From the publisher: Some people are extraordinary. Some are just extra. New York Times and USA Today bestselling author TJ Klune’s YA debut, The Extraordinaries, is a queer coming-of-age story about a fanboy with ADHD and the heroes he loves.
The Extraordinaries carefully walks the line between cliché-filled cringefest and awkwardly adorable teen romance. And by “walks the line,” I mean it steps right up to the line, scoops it into a giant hug, and asks it to go dancing. This book gleefully embraces every tired cliché in the genre and milks them for as much awkward humor and drama as possible.
Nick is a gay teen with ADHD whose crush on local superhero Shadow Star is so strong that he writes fanfiction about it. Much like stereotypical fanfiction, it’s full of corny dialogue and shallow wish fulfillment. Nick’s friends tolerate this obsession because they genuinely love him, even if they’re annoyed that Nick remains oblivious to his best friend Seth’s equally powerful crush on him.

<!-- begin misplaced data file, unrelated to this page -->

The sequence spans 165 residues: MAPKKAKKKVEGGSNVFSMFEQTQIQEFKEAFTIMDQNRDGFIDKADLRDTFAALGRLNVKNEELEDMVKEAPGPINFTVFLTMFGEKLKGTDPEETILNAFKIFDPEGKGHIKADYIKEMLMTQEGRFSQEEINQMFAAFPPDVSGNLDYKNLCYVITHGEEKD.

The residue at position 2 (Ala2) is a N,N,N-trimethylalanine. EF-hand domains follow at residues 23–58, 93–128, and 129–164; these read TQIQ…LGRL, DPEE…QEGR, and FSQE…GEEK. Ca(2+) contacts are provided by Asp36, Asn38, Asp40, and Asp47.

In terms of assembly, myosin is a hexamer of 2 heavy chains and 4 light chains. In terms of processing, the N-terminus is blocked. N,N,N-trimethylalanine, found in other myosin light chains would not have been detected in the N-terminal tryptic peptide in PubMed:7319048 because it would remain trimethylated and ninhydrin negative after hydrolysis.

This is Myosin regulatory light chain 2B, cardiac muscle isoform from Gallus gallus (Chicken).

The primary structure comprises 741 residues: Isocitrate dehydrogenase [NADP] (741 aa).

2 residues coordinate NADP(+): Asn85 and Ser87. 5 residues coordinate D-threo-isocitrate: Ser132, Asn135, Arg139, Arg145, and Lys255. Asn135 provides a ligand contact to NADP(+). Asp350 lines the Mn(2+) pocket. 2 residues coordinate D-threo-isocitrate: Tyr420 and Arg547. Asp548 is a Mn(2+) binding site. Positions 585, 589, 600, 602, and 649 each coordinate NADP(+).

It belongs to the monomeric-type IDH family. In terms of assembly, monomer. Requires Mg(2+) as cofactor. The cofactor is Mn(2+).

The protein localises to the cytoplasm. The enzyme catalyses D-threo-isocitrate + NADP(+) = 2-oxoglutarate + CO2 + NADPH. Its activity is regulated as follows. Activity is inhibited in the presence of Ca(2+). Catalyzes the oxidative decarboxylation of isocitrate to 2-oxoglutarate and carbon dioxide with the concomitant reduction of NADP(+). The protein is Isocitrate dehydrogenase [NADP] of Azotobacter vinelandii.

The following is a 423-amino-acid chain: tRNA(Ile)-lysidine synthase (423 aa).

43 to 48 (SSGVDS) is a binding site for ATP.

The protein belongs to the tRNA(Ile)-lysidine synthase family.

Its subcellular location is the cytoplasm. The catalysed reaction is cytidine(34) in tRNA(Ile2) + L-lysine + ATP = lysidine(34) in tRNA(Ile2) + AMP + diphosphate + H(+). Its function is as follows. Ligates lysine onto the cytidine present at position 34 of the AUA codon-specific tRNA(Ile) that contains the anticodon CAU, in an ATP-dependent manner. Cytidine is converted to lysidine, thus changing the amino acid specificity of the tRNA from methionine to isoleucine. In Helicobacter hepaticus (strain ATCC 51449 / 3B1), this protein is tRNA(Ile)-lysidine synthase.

What follows is a romantic comedy that veers from melodrama to absurd humor and back again. Nick’s attempts to give himself superpowers (so that he can be with Shadow Star… and also protect his loved ones) get increasingly ridiculous, and the fallout from them had me chuckling while also facepalming in embarrassment.
The plot has several intentionally predictable twists. Readers will figure them out almost immediately and then spend the rest of the book both laughing at and being frustrated with Nick for somehow not seeing what’s right in front of him. This is tricky to pull off, but the author did it well. The writing meanders a bit , but Klune captures the voice of a teen with ADHD quite well (which makes sense, given that he has ADHD himself).
This book caused some controversy on release, which I think is worth addressing. Nick’s dad is a cop who was demoted for punching someone during an interrogation. The book portrays this as wrong but understandable, because his wife (Nick’s mom) had recently died and the suspect taunted him about it. Police in general are portrayed as good people in the book. This book was published about two months after the death of George Floyd, which was an especially unfortunate time for such a message. Klune posted an apology on his blog, and I understand that he rethought this portrayal in the sequel (though I have not read it).
The Extraordinaries may appeal to fans of Brandon Sanderson’s Steelheart and Rainbow Rowell’s Fangirl. It is available at Galesburg Public Library in the Young Adult section, and on Playaway in audio form.